If you want to comment on this post, you need to login.


Board of Directors

See the esteemed group of leaders shaping the future of the IAPP.

Contact Us

Need someone to talk to? We’re here for you.

IAPP Staff

Looking for someone specific? Visit the staff directory.

Learn more about the IAPP»

Daily Dashboard

The day’s top stories from around the world

Privacy Perspectives

Where the real conversations in privacy happen

The Privacy Advisor

Original reporting and feature articles on the latest privacy developments

Privacy Tracker

Alerts and legal analysis of legislative trends

Privacy Tech

Exploring the technology of privacy

Canada Dashboard Digest

A roundup of the top Canadian privacy news

Europe Data Protection Digest

A roundup of the top European data protection news

Asia-Pacific Dashboard Digest

A roundup of the top privacy news from the Asia-Pacific region

Latin America Dashboard Digest

A roundup of the top privacy news from Latin America

IAPP Westin Research Center

Original works. Groundbreaking research. Emerging scholars.

Get more News »

IAPP Communities

Meet locally with privacy pros, dive deep into specialized topics or connect over common interests. Find your Community in KnowledgeNet Chapters, Sections and Affinity Groups.

IAPP Job Board

Looking for a new challenge, or need to hire your next privacy pro? The IAPP Job Board is the answer.

Join the Privacy List

Have ideas? Need advice? Subscribe to the Privacy List. It’s crowdsourcing, with an exceptional crowd.

Find a KnowledgeNet Chapter Near You

Talk privacy and network with local members at IAPP KnowledgeNet Chapter meetings, taking place worldwide.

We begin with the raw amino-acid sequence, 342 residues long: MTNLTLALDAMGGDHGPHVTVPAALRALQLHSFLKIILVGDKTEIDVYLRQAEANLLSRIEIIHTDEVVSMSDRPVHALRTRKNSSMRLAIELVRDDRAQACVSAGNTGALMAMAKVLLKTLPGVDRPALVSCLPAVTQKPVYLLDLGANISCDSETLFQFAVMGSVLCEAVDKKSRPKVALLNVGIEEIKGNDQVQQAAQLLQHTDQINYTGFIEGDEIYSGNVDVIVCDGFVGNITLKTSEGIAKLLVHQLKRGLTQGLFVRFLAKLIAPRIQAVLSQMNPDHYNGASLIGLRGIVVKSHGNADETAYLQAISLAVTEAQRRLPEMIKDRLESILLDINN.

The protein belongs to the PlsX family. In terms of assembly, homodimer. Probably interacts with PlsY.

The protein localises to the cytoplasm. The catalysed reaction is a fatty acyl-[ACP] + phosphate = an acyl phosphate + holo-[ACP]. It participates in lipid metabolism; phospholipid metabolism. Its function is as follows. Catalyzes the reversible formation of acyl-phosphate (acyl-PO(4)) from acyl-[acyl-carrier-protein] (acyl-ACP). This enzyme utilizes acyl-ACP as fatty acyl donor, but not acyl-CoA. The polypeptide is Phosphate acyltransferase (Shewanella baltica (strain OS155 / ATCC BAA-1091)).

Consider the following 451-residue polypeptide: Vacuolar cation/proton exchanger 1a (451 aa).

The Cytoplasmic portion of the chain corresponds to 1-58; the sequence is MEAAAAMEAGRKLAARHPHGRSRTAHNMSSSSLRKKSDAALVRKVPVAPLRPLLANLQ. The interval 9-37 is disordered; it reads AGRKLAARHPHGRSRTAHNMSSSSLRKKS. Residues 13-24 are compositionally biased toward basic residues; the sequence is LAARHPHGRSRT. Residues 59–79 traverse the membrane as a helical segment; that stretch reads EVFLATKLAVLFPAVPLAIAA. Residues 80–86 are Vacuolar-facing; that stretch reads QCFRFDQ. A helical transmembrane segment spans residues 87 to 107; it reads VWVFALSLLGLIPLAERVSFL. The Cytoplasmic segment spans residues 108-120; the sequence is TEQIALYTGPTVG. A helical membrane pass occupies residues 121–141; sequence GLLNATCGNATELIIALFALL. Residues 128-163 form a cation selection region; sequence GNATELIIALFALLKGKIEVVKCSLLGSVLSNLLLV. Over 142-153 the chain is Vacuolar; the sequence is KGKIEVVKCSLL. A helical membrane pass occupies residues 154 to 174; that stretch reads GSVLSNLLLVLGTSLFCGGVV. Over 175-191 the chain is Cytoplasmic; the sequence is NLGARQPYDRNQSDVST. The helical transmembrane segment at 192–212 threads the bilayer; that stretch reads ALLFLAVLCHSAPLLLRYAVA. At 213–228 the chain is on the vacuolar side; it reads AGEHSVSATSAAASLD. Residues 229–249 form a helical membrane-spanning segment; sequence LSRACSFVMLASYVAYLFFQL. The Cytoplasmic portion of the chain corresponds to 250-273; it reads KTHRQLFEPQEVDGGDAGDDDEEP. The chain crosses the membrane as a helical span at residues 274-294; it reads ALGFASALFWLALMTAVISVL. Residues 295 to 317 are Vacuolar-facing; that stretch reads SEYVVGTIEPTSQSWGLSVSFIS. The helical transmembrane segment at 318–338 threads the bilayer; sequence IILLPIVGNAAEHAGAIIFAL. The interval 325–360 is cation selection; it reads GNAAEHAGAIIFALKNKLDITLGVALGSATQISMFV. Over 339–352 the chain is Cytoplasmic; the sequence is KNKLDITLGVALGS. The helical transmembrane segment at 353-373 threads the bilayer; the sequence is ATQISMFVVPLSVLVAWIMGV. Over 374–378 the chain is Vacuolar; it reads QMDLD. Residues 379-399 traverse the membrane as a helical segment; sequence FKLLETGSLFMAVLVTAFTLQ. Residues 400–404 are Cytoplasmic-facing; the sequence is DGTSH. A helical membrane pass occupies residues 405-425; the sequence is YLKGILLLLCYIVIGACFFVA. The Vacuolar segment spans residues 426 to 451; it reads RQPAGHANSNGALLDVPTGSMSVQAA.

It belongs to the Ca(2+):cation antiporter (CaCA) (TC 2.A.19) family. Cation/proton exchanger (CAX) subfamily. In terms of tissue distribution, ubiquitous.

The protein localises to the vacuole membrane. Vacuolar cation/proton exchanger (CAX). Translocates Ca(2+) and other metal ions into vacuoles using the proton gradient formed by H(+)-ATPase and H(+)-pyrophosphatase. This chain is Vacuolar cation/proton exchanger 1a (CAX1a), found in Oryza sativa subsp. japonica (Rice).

Find more ways to Connect »

Find a Privacy Training Class

Two-day privacy training classes are held around the world. See the complete schedule now.

The Privacy Core™ Library Has Evolved

Privacy Core™ e-learning essentials just expanded to include seven new units for marketers. Keep your data safe and your staff in the know!

Online Privacy Training

Build your knowledge. The privacy know-how you need is just a click away.

Upcoming Web Conferences

See our list of upcoming web conferences. Just log on, listen in and learn!

Train Your Team

Get your team up to speed on privacy by bringing IAPP training to your organization.

Let’s Get You DPO Ready

There’s no better time to train than right now! We have all the resources you need to meet the challenges of the GDPR.

Learn more »

CIPP Certification

The global standard for the go-to person for privacy laws, regulations and frameworks

CIPM Certification

The first and only privacy certification for professionals who manage day-to-day operations

CIPT Certification

The industry benchmark for IT professionals worldwide to validate their knowledge of privacy requirements

FIP Designation